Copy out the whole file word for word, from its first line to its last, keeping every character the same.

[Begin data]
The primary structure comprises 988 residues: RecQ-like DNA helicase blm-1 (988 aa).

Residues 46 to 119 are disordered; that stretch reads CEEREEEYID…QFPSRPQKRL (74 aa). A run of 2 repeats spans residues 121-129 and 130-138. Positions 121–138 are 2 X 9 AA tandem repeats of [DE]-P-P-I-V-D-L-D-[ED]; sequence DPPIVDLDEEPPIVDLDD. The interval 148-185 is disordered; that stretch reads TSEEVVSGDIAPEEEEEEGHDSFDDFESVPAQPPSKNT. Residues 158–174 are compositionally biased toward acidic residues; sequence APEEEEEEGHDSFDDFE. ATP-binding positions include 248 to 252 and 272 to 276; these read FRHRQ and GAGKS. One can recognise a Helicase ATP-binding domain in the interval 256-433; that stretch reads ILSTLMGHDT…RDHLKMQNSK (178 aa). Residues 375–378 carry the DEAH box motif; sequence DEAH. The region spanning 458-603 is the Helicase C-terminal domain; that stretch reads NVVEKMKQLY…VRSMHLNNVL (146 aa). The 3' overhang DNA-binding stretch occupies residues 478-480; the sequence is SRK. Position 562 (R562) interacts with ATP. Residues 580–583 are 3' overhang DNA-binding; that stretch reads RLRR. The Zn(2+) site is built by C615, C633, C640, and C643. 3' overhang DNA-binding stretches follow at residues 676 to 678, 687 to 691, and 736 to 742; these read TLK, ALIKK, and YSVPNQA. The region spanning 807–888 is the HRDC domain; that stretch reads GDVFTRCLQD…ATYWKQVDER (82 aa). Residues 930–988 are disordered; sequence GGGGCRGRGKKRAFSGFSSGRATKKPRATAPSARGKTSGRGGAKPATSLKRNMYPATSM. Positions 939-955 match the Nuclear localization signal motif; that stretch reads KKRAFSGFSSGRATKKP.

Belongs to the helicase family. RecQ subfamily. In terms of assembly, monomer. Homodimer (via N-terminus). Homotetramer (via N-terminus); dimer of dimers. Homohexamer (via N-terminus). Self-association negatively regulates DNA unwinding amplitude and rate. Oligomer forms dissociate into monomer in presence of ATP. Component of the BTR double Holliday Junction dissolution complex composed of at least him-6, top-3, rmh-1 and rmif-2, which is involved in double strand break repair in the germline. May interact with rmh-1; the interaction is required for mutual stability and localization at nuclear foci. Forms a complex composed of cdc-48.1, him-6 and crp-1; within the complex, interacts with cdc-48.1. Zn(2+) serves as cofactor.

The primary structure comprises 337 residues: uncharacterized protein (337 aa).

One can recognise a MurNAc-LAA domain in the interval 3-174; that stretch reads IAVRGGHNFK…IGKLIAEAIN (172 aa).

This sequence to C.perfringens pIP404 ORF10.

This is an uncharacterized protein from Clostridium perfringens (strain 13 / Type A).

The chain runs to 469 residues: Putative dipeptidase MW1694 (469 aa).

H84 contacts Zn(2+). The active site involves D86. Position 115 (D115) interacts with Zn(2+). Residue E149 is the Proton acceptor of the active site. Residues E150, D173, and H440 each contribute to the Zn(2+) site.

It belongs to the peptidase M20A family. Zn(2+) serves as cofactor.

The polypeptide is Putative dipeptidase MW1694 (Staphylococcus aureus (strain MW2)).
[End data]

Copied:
The primary structure comprises 988 residues: RecQ-like DNA helicase blm-1 (988 aa).

Residues 46 to 119 are disordered; that stretch reads CEEREEEYID…QFPSRPQKRL (74 aa). A run of 2 repeats spans residues 121-129 and 130-138. Positions 121–138 are 2 X 9 AA tandem repeats of [DE]-P-P-I-V-D-L-D-[ED]; sequence DPPIVDLDEEPPIVDLDD. The interval 148-185 is disordered; that stretch reads TSEEVVSGDIAPEEEEEEGHDSFDDFESVPAQPPSKNT. Residues 158–174 are compositionally biased toward acidic residues; sequence APEEEEEEGHDSFDDFE. ATP-binding positions include 248 to 252 and 272 to 276; these read FRHRQ and GAGKS. One can recognise a Helicase ATP-binding domain in the interval 256-433; that stretch reads ILSTLMGHDT…RDHLKMQNSK (178 aa). Residues 375–378 carry the DEAH box motif; sequence DEAH. The region spanning 458-603 is the Helicase C-terminal domain; that stretch reads NVVEKMKQLY…VRSMHLNNVL (146 aa). The 3' overhang DNA-binding stretch occupies residues 478-480; the sequence is SRK. Position 562 (R562) interacts with ATP. Residues 580–583 are 3' overhang DNA-binding; that stretch reads RLRR. The Zn(2+) site is built by C615, C633, C640, and C643. 3' overhang DNA-binding stretches follow at residues 676 to 678, 687 to 691, and 736 to 742; these read TLK, ALIKK, and YSVPNQA. The region spanning 807–888 is the HRDC domain; that stretch reads GDVFTRCLQD…ATYWKQVDER (82 aa). Residues 930–988 are disordered; sequence GGGGCRGRGKKRAFSGFSSGRATKKPRATAPSARGKTSGRGGAKPATSLKRNMYPATSM. Positions 939-955 match the Nuclear localization signal motif; that stretch reads KKRAFSGFSSGRATKKP.

Belongs to the helicase family. RecQ subfamily. In terms of assembly, monomer. Homodimer (via N-terminus). Homotetramer (via N-terminus); dimer of dimers. Homohexamer (via N-terminus). Self-association negatively regulates DNA unwinding amplitude and rate. Oligomer forms dissociate into monomer in presence of ATP. Component of the BTR double Holliday Junction dissolution complex composed of at least him-6, top-3, rmh-1 and rmif-2, which is involved in double strand break repair in the germline. May interact with rmh-1; the interaction is required for mutual stability and localization at nuclear foci. Forms a complex composed of cdc-48.1, him-6 and crp-1; within the complex, interacts with cdc-48.1. Zn(2+) serves as cofactor.

The primary structure comprises 337 residues: uncharacterized protein (337 aa).

One can recognise a MurNAc-LAA domain in the interval 3-174; that stretch reads IAVRGGHNFK…IGKLIAEAIN (172 aa).

This sequence to C.perfringens pIP404 ORF10.

This is an uncharacterized protein from Clostridium perfringens (strain 13 / Type A).

The chain runs to 469 residues: Putative dipeptidase MW1694 (469 aa).

H84 contacts Zn(2+). The active site involves D86. Position 115 (D115) interacts with Zn(2+). Residue E149 is the Proton acceptor of the active site. Residues E150, D173, and H440 each contribute to the Zn(2+) site.

It belongs to the peptidase M20A family. Zn(2+) serves as cofactor.

The polypeptide is Putative dipeptidase MW1694 (Staphylococcus aureus (strain MW2)).